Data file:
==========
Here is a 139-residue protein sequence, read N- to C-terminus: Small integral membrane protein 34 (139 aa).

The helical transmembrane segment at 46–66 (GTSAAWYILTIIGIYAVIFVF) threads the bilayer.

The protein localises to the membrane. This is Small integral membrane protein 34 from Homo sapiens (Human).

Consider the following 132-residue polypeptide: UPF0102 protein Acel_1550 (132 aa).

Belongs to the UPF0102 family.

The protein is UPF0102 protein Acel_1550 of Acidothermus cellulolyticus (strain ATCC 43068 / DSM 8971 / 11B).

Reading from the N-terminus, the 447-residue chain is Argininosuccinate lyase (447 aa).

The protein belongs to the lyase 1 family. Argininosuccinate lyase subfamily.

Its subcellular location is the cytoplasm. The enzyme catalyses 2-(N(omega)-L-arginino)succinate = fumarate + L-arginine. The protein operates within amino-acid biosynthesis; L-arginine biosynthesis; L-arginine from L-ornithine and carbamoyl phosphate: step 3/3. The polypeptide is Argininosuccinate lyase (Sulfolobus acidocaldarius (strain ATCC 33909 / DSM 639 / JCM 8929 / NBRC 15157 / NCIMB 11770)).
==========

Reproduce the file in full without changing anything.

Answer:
Here is a 139-residue protein sequence, read N- to C-terminus: Small integral membrane protein 34 (139 aa).

The helical transmembrane segment at 46–66 (GTSAAWYILTIIGIYAVIFVF) threads the bilayer.

The protein localises to the membrane. This is Small integral membrane protein 34 from Homo sapiens (Human).

Consider the following 132-residue polypeptide: UPF0102 protein Acel_1550 (132 aa).

Belongs to the UPF0102 family.

The protein is UPF0102 protein Acel_1550 of Acidothermus cellulolyticus (strain ATCC 43068 / DSM 8971 / 11B).

Reading from the N-terminus, the 447-residue chain is Argininosuccinate lyase (447 aa).

The protein belongs to the lyase 1 family. Argininosuccinate lyase subfamily.

Its subcellular location is the cytoplasm. The enzyme catalyses 2-(N(omega)-L-arginino)succinate = fumarate + L-arginine. The protein operates within amino-acid biosynthesis; L-arginine biosynthesis; L-arginine from L-ornithine and carbamoyl phosphate: step 3/3. The polypeptide is Argininosuccinate lyase (Sulfolobus acidocaldarius (strain ATCC 33909 / DSM 639 / JCM 8929 / NBRC 15157 / NCIMB 11770)).